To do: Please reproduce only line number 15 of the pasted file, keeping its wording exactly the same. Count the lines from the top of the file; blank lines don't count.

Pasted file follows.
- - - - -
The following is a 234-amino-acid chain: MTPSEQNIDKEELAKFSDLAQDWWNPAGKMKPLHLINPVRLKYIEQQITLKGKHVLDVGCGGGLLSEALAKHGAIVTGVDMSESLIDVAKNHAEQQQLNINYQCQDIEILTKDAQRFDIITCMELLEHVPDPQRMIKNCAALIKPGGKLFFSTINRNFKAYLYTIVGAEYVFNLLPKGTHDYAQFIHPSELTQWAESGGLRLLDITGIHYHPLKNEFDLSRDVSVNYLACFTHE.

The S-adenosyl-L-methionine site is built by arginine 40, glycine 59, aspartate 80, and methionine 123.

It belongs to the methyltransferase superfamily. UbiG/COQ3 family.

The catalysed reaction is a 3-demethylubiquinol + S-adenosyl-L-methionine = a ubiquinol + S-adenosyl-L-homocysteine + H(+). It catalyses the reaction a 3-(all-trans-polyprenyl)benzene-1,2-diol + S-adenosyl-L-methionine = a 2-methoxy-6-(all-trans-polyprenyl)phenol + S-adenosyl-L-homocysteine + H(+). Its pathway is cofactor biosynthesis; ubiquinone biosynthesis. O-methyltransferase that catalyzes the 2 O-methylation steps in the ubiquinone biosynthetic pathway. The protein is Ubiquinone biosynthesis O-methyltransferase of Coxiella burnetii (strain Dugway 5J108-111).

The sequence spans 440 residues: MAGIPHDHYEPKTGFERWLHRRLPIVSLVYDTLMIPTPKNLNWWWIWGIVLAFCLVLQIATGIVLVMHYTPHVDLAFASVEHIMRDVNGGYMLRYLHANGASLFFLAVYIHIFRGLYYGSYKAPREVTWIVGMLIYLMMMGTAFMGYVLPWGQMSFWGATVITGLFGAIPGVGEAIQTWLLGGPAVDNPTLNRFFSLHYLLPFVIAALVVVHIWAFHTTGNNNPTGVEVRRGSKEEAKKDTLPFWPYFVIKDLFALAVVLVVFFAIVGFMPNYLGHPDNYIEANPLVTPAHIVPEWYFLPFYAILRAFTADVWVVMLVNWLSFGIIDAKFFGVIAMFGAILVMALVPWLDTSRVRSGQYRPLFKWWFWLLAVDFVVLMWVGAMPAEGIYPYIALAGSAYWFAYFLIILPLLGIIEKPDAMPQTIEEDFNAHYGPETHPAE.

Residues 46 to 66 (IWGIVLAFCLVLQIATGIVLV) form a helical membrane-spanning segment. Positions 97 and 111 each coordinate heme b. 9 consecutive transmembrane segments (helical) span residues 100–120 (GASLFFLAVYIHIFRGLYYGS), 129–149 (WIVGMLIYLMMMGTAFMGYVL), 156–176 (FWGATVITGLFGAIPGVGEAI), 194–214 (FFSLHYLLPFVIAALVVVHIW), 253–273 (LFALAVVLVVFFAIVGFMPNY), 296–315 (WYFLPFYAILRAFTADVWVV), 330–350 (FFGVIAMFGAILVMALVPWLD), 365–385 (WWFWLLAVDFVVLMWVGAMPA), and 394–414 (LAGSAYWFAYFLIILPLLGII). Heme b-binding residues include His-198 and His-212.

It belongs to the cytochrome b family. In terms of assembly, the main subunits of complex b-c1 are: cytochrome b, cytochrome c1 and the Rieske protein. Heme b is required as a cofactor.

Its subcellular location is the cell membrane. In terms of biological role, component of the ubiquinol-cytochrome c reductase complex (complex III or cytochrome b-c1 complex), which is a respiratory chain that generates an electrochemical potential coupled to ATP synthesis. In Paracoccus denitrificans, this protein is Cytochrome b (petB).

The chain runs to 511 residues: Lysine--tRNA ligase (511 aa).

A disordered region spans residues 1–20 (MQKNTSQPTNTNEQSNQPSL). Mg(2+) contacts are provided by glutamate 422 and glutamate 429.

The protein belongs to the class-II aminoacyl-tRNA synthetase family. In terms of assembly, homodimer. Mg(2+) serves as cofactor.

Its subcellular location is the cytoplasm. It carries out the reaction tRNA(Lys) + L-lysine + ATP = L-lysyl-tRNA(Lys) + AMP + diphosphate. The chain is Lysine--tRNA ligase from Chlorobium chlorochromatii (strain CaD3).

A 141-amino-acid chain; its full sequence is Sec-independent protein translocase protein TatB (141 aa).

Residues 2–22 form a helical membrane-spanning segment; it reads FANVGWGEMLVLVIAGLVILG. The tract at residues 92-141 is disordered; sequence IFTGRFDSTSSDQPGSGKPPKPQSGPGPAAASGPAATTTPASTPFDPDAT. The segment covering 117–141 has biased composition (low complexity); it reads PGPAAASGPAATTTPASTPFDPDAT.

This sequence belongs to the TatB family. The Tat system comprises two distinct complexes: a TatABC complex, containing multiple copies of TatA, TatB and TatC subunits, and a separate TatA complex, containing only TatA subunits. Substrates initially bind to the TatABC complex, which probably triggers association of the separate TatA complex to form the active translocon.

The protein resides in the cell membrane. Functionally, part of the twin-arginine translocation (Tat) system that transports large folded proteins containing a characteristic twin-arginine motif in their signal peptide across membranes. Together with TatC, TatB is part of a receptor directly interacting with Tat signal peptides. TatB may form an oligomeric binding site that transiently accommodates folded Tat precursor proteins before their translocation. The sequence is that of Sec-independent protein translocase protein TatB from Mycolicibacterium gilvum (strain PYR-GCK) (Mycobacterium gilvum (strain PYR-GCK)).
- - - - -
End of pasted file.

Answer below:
This sequence belongs to the TatB family. The Tat system comprises two distinct complexes: a TatABC complex, containing multiple copies of TatA, TatB and TatC subunits, and a separate TatA complex, containing only TatA subunits. Substrates initially bind to the TatABC complex, which probably triggers association of the separate TatA complex to form the active translocon.